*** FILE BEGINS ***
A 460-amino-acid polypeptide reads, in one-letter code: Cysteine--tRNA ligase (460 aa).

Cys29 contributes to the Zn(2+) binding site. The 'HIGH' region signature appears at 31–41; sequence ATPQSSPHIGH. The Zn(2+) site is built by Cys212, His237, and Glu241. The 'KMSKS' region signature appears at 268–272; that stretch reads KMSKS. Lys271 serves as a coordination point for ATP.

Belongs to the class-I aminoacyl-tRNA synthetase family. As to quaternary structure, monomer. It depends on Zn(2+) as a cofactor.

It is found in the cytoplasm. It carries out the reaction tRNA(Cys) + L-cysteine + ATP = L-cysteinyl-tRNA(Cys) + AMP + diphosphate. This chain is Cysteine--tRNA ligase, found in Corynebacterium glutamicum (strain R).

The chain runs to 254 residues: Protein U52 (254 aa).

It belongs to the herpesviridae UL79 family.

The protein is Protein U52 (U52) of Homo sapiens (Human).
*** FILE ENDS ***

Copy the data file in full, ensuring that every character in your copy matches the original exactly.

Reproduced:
A 460-amino-acid polypeptide reads, in one-letter code: Cysteine--tRNA ligase (460 aa).

Cys29 contributes to the Zn(2+) binding site. The 'HIGH' region signature appears at 31–41; sequence ATPQSSPHIGH. The Zn(2+) site is built by Cys212, His237, and Glu241. The 'KMSKS' region signature appears at 268–272; that stretch reads KMSKS. Lys271 serves as a coordination point for ATP.

Belongs to the class-I aminoacyl-tRNA synthetase family. As to quaternary structure, monomer. It depends on Zn(2+) as a cofactor.

It is found in the cytoplasm. It carries out the reaction tRNA(Cys) + L-cysteine + ATP = L-cysteinyl-tRNA(Cys) + AMP + diphosphate. This chain is Cysteine--tRNA ligase, found in Corynebacterium glutamicum (strain R).

The chain runs to 254 residues: Protein U52 (254 aa).

It belongs to the herpesviridae UL79 family.

The protein is Protein U52 (U52) of Homo sapiens (Human).